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  1. Abstract
  5. The car can be seen as an instrument of hypermodernism which affirms the relationship between individuals and the physical space in which they engage in daily life. The terrain of the car thus becomes a terrain of control where citizens are able to maintain an ever-elusive, personal connection to the city. This new hypermodernism is accompanied by a growing proliferation of product options and the commodification of urban space. Spectaculars of cars such as the Camry, Hummer, and Mercedes can be seen as showcasing through representations the hyper modernist, hypercapitalist experience, in which the dominant culture allows the individual to experience a living city for the first time.
  7. Keywords: cars, techno consumerism, hypermodernism, urbanism, public space, privacy, mistrust
  9. Introduction
  11. The typical paradigm of public space is the street. The image of a street as a symbol of the active, outdoor, unruly, partisan, real, civil and anti-authoritarian realms of life has carried us forward in history. Each day, cars consume significant amounts of pavement space, distributing a surprising amount of images to people around the world that travel around the world.
  13. In the course of the last decade, the relationships between cars and the streets have changed significantly. Public transportation, public parks, and vast urban lots have become important, congested spaces that become the breeding ground for the creation of the type of public street that is needed for car traffic, as well as the hectic body language that accompany drivers staring at the road ahead, assailed by their own fears about unsafe driving. Technological developments regarding the cost of living, allowing people to live in spacious cities, as well as the capitalist nature of consumption, have created the conditions for hypermodernist consumerism. The car thus becomes a symbol of hyperconsumerism, a symbol of urbanism, a spatializing agent of globalising forces that has brought about a profound shift in the dynamics of cities worldwide.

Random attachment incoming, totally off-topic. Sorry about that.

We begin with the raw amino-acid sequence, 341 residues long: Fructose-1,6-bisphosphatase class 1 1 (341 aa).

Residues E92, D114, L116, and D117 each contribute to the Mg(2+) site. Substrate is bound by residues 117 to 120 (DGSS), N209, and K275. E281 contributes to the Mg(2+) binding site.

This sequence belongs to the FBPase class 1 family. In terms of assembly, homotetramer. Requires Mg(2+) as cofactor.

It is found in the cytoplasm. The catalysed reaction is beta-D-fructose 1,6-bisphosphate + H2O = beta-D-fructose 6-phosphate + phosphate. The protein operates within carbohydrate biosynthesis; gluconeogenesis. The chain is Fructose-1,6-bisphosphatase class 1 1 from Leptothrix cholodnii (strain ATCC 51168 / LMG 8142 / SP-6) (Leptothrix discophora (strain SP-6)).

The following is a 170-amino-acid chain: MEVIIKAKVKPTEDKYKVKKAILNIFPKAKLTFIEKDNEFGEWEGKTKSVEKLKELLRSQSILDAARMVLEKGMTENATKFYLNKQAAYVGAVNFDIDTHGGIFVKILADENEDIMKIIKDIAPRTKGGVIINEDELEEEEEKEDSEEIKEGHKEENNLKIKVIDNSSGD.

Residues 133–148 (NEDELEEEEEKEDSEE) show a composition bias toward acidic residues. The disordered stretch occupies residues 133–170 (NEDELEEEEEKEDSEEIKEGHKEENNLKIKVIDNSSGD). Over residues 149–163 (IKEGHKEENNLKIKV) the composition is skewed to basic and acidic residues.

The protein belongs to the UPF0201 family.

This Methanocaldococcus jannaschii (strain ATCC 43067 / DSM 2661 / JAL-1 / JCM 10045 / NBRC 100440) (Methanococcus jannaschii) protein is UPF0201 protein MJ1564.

15. Through this notion of hypermodernism, the focus is placed on cars and their promotion and implementation as global public spaces. This changes public space and its representation as a politicized and politicized public space, being re-appropriated by political and commercial interests in ways that are both in need of critique and valorisation in pursuit of financial gain and profit. We undertake a journey to the heart of globalisation by investigating the dynamic effects of cars on the spatial representation of the public. This mapping approach aims to highlight how the creation of a certain image of the public – post-modernist, high-tech urbanism and hyperconsumerism – has contributed to the image of cities as desirable places for capitalist development.
  17. Our study aims to reveal how the construction of the dominant public space is colonized by certain types of images, notably cars, that fundamentally re-invests in the dominant image of urban space.
  19. Abstract
  21. To our knowledge, this paper is the first study to address the representation of urban space in terms of vehicles as a symbol of the city. By looking at automobile images – representing the “best” architectural and automotive companies – we investigate how cars are actually used as a symbol. As a digital tracking technique, this mapping approach allows us to watch the red flags of hyper modernism being consumed by the white flags of hyperconsumerism. We investigate the circulation of different types of vehicles and they interaction with different uses of public space, such as transport, parks, and vehicles that provide light, shelter and security.
  23. We map cars – the technological and structural “best” buildings – and map the production of a multitude of vehicles (cars, trucks, motorcycles, motorcycles, and transport) by comparison to how different types of vehicles are related to car access. We explore the circulation of the new architectural image of city space and demonstrate how car imagery can be shown as a panorama of systematic active urbanism, accessible to people who can now purchase a mobility more convenient than it used to be in past eras.
  25. We also look at the social and material effects of cars, in which we see the emergence of hyperconsumerism, in which technology provides people with a “universal” public space. The urban picture is repackaged for both consumers and workers, as hypermodernism, and effectively created as a symbolic, commodified, branding strategy. Specifically, this is all done in a thoroughly neoliberal, neo-liberal way and sets a new pattern of urban consumption and residential, economic and industrial development which is in need of investigation, at least in the areas known as the Third World.
  27. Bibliography
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